7.18.2014

The EEOC Looks Out For Pregnant Workers (and Expectant Dads, too)


Although I have always been supportive of family leave and pregnant worker issues, now that I am about to become a dad, the new EEOC guidance on the interplay between pregnancy and the Americans with Disabilities Act resonates even more:

So headsup, business owners, startups and employers:
Earlier this week, the EEOC issued new enforcement guidance on pregnancy discrimination, warning employers of their obligation to provide pregnant employees reasonable accommodations in the workplace and giving employers insight into how the EEOC will enforce pregnancy-related issues under Pregnancy Discrimination Act (PDA) in the future. 
As expected, the guidance confirms that the EEOC will broadly interpret when pregnancy-related conditions will be considered disabilities under the Americans with Disabilities Act (ADA). Also, for the first time, the EEOC takes the position that the PDA requires employers to offer temporary light duty assignments to pregnant employees with work restrictions if the employer provides the same accommodation to non-pregnant employees who have similar work restrictions. 
The Guidance seems to boil down to this critical provision: 
"By enacting the PDA, Congress sought to make clear that ‘pregnant women who are able to work must be permitted to work on the same conditions as other employees; and when they are not able to work for medical reasons, they must be accorded the same rights, leave privileges and other benefits, as other workers who are disabled from working.’ The PDA requires that pregnant employees be treated the same as non-pregnant employees who are similar in their ability or inability to work."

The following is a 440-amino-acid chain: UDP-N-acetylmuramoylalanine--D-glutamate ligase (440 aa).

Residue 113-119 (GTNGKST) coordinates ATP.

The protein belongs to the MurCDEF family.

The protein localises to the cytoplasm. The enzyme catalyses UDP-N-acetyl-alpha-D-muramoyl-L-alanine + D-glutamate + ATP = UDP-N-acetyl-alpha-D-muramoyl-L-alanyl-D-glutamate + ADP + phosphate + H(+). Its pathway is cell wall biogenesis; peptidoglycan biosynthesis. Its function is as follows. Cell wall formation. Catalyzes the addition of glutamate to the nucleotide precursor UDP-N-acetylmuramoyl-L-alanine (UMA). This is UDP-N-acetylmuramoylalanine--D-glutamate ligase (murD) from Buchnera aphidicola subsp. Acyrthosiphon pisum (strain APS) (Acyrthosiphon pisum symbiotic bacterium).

Overall, Jeff Nowak makes a comprehensive analysis of the EEOC's guidance regarding pregnant employees (and expectant dads) that is well-worth the read. 

He also offers these insights to employers:
The EEOC’s guidance is groundbreaking, and its impact will affect the manner in which employers provide accommodations to their employees. Clearly, the impact of the Guidance is felt most by employers in its requirement that they now are required to provide reasonable accommodations (including light duty and leaves of absence) for all pregnant employees, regardless of whether they are defined as “disabled” under the the ADA. 
Due to the EEOC’s continued scrutiny and enforcement focus on pregnancy discrimination, and the agency’s broad interpretation of employers’ obligations under federal law, employers are well-advised to review their accommodation policies and practices as soon as possible to minimize exposure to pregnancy discrimination claims. ...This is serious stuff, and employers should heed the EEOC’s Guidance, unless the Supreme Court tells us otherwise — a proclamation which may come by June 2015.  
In addition, Eric Meyer offers the following 5 tips to Employers
As you all should know, the Pregnancy Discrimination Act, which is part of Title VII, makes it unlawful to discriminate in the workplace based on pregnancy, childbirth, or related medical conditions. The new EEOC Guidance, however, highlights a few issues of which employers should take particular note. Here are five of 'em:
  1. Not only is it unlawful to discriminate against an employee who is currently pregnant, butdiscrimination based on past pregnancy and a woman's potential to become pregnant also violates the law.
  2. You can't require a pregnant employee who is able to do her job to take leave -- even out of genuine care for the employee or the fetus. More on that here and here.
  3. Lactation is a pregnancy-related medical condition. Duh!
  4. Employers who provide health insurance benefits must also provide insurance that includes coverage of pregnancy, childbirth, or related medical conditions.
  5. Employers must offer light duty to pregnant employees if a light duty position is available.
The guidance also includes, well, guidance, on the interplay between pregnancy and the Americans with Disabilities Act and offers a list of employer best practices. 

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